Leeds University Students Meet Terrorist Online

Are we too tolerant of freedom of speech in the UK?

University authorities are concerned that 76-year-old Leila Khaled addressed Leeds University students and academics last Friday. She took part in a Zoom meeting promoted by the school’s Palestine Solidarity Group.

She is a leading member of the Popular Front for the Liberation of Palestine, a terrorist organisation, and took part in hijacking two airline flights in 1969 and 1970.

It seems that she receives a significant number of invitations to speak at events, often prompting disputes about freedom of speech.

Two other planned events featuring Khaled were cancelled by Zoom in recent weeks, one at San Francisco State University and another at the University of Hawaii.

Zoom said those events violated its terms of service. That is because Khaled still supports terrorism, telling Friday’s meeting that:

“We have used all means of struggle and we are still determined to continue
using all means of struggle, including armed struggle.”

Leila Khaled


Equally concerning is that Adam Saeed, chairman of the event, claimed those at the meeting did not endorse terrorism but then went on to say that under international law:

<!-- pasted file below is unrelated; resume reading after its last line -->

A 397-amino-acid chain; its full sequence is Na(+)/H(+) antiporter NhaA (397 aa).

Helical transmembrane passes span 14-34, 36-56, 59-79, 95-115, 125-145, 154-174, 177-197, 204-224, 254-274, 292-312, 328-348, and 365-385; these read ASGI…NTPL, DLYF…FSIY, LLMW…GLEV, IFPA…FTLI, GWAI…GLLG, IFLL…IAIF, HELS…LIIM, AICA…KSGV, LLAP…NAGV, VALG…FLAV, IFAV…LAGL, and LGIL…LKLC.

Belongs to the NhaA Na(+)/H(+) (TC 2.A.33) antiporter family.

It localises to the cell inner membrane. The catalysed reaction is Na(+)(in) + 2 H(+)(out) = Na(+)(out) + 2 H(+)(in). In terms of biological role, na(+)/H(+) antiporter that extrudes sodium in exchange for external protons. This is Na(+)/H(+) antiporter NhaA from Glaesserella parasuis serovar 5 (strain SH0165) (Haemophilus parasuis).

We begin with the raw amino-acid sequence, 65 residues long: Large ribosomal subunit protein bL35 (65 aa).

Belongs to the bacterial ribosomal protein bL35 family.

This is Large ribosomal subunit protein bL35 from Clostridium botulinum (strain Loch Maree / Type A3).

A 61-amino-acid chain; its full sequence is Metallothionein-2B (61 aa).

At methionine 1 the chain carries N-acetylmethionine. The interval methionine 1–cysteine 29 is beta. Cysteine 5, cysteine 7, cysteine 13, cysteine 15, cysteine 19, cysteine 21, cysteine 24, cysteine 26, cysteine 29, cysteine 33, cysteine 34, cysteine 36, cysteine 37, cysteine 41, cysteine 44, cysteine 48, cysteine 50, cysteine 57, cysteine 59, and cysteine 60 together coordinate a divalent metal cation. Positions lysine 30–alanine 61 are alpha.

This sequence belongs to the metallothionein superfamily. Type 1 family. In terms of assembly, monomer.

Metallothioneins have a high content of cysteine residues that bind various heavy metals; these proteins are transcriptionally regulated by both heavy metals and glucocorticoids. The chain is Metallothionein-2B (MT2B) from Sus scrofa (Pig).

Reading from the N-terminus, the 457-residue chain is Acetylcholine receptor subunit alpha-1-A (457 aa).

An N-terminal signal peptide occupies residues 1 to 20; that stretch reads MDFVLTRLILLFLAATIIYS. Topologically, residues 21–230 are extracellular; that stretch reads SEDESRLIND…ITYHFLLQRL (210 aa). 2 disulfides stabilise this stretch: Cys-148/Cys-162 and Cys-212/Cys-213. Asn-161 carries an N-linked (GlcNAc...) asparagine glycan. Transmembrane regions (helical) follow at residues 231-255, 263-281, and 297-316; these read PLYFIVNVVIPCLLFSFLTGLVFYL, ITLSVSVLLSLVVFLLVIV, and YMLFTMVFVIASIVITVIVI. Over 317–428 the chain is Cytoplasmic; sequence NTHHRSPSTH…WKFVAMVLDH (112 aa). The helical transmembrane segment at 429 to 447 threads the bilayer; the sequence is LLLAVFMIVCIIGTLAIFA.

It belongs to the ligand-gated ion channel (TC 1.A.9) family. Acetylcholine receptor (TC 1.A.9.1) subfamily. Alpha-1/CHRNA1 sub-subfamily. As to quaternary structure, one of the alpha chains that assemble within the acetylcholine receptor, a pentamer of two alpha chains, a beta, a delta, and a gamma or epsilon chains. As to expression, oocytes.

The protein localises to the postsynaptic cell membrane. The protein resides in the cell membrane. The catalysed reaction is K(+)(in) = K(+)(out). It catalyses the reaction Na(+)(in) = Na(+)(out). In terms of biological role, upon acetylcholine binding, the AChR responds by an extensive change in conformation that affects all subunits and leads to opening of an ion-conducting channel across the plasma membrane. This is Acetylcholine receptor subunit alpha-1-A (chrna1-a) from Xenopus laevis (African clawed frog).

“People are entitled to resist occupation by any means they see fit.”

He thus portrayed Israel as occupying other people’s land when in fact it has legal ownership, which was granted in League of Nations meetings held in San Remo, Italy, in 1920 and 1922.

Such distortion of facts is troubling for young people at a university, especially when the chairman of the event adds:

“Everything that she said about international law is true.”

To credit a terrorist as speaking completely correctly about international law is lamentable.

Professor James Dickins from the university’s Arabic department also attended the event and gave a speech to students following Khaled’s address, adding academic weight to her involvement.

He has previously signed a letter claiming the IHRA definition of antisemitism conflates criticism of Israel with antisemitism – a claim that many academics are using to avoid supporting that definition.

Leeds Jewish Society and the Union of Jewish Students are understandably disturbed that the event took place, saying:

“It is imperative that Jewish students are able to access academic spaces, 
both virtual and physical, free of hate and prejudice.”